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Tuesday, February 25, 2020

Picture of the Day ~ The Big Apple - New York ~ Cherry Almond Cream Cheese Cups ~ First Date with Jerry ~ Arlon & JoAnne Webb ~ Fat Tuesday 

   
Good 26º clear sky frozen morning. 


Yesterday started off frozen and we warmed to 66º.




Picture of the Day...  the "backside" of Mount Rushmore... LOL





Interesting about "The Big Apple"....



New York was the Big Orange before it was the "Big Apple."
How it got that name can be summed up like this: In 1624, a Dutch ship arrived at the foot of lower Manhattan, where colonists set up a town they named after Holland’s largest city, New Amsterdam.
By 1664, New Amsterdam fell into the hands of the British (Peter Stuyvesant signed over the colony, now a city, without a fight), who renamed it New York in honor of the Duke of York.
Case closed? Not exactly. In 1673, the Dutch regained control of New York, sailing triumphantly into the harbor with a fleet of 21 ships. Dutch captain Anthonio Colve took over the colony of New York from England and renamed it New Orange, its official name for about a year, to honor the Prince of Orange, King William III. The new Dutch of New Orange rule did not last for long, however, because the English and French were teaming up to destroy Dutch trading routes. Facing defeat by the combined forces of these two formidable empires, the Dutch returned the island to England in 1674.
As the New York Times’ Sam Roberts put it in a 2009 podcast, New York “was the Big Orange before it was the Big Apple.”



Shared by Ann Ramirez (LASD ret)... sorry, no picture


Quick easy and great for a breakfast buffet


CHERRY ALMOND CREAM CHEESE CUPS 


Use a “jumbo” size muffin tin.  I used a non-stick and didn’t have to grease the tin.  There’s enough oil in the biscuits.
1 can refrigerated “grand” size biscuits
1 cup whipped cream cheese, blended with
1 cup cherry preserves
2/3 cup there-about equal parts ground almonds and sugar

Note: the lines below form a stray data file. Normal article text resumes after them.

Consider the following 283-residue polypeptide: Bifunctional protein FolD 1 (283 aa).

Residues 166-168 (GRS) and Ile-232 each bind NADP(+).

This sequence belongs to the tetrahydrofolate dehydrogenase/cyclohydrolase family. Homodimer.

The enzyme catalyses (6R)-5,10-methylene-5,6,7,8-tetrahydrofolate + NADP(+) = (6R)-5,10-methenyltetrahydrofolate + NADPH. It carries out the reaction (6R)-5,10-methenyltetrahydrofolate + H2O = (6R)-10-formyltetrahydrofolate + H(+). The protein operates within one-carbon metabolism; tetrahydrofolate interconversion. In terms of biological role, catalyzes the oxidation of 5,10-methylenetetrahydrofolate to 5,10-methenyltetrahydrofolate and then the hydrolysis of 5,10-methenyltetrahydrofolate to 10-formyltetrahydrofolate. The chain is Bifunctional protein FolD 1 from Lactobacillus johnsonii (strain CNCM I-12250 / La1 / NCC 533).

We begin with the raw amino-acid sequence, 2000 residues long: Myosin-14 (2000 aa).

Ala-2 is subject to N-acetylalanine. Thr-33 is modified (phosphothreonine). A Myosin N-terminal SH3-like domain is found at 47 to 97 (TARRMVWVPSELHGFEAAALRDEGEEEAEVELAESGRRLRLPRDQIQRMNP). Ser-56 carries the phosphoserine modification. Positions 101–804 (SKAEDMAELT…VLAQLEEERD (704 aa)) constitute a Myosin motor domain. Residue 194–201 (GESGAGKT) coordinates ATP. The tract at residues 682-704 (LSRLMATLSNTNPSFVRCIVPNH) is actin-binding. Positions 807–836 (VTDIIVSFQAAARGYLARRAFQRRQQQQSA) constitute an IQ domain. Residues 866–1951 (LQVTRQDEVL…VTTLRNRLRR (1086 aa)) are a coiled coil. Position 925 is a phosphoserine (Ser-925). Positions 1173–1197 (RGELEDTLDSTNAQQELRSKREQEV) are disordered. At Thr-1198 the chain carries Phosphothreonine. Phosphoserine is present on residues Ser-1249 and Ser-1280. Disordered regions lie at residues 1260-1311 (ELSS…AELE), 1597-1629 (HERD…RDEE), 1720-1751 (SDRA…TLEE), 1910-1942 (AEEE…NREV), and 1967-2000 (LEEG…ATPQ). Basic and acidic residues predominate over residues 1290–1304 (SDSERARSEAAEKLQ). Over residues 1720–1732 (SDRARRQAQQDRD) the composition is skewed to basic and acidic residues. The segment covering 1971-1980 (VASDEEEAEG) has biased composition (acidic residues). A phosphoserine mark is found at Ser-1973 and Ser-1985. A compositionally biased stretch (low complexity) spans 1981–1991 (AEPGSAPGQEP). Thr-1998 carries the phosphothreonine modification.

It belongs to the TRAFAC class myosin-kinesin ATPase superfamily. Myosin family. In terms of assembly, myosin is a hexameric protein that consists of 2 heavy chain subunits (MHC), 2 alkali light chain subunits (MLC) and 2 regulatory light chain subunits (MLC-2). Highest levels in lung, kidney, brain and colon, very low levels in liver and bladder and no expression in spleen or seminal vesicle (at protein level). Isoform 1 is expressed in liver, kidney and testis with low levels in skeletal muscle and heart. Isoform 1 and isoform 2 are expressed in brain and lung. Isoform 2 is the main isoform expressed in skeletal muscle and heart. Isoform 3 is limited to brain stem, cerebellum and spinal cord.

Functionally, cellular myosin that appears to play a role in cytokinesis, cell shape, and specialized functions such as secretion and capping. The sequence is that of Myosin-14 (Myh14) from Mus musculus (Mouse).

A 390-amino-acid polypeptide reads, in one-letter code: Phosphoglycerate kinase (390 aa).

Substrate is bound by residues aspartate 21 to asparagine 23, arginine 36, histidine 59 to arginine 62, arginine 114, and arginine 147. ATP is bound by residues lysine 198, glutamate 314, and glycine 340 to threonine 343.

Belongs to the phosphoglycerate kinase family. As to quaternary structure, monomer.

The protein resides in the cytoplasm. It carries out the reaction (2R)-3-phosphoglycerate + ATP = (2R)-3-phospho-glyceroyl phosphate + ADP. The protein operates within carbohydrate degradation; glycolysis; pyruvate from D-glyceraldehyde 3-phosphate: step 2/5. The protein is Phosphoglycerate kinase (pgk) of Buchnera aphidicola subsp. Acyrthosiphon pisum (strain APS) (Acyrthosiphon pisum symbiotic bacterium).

Preheat oven to 375º
Flatten out biscuits to fit into the cups of the tin.  Sprinkle 1 side with the almond sugar and press into the dough.  Place the flattened biscuits into the tin, sugar side down.  Fill the biscuit cup, halfway, with the cherry cream cheese.  Bake for about 17-19 minutes, until golden brown.







Today, February 25, 1974, 46 years ago, was my first date with Jerry. He treated me to steak and lobster dinner. We totally enjoyed the evening and each other. Instant love. From that day on we were always together. We married on June 14th the next year.






 Yesterday was a special anniversary for friends Arlon and his bride JoAnne Webb. They celebrated their 58th!! HAPPY ANNIVERSARY KIDS!!

Arlon was a graduate from Woodrow Wilson High in El Sereno.




Historically this date......
1919 – Oregon places a 1 cent per U.S. gallon tax on gasoline, becoming the first U.S. state to levy a gasoline tax.


1932 – Adolf Hitler obtains German citizenship by naturalization, which allows him to run in the 1932 election for Reichspräsident.


1964 – Muhammad Ali vs. Sonny Liston, Ali took the title.


1991 – Gulf War: An Iraqi scud missile hits an American military barracks in DhahranSaudi Arabia killing 28 U.S. Army Reservists from Pennsylvania.
.........Rest in peace soldiers. God Bless you.





And births this date include...
1913 – Jim Backus, American actor (d. 1989)
http://3.bp.blogspot.com/-FVPqAuzx5GM/USqloRZVPJI/AAAAAAAAnAs/6NzxifNhXBg/s1600/jimMA29158945-0003.jpg


1929 – Christopher George, American actor (d. 1983)
http://2.bp.blogspot.com/-QTlKK0d9KPc/USqlsIv-lUI/AAAAAAAAnA0/kq2etTHPu2k/s1600/georgeMA29158945-0004.jpg


1938 – Diane Baker, American actress
http://1.bp.blogspot.com/-gEjC1HfElQU/USqlvp2k1wI/AAAAAAAAnA8/_uR9Nu9-_D0/s1600/dianeMA29158945-0005.jpg


1943 – George Harrison, English singer and guitarist, member of The Beatles (d. 2001)
http://3.bp.blogspot.com/-dwYWP729SzA/USqlzDLQlQI/AAAAAAAAnBE/Lu67bbZBxtU/s1600/georgebMA29158945-0006.jpg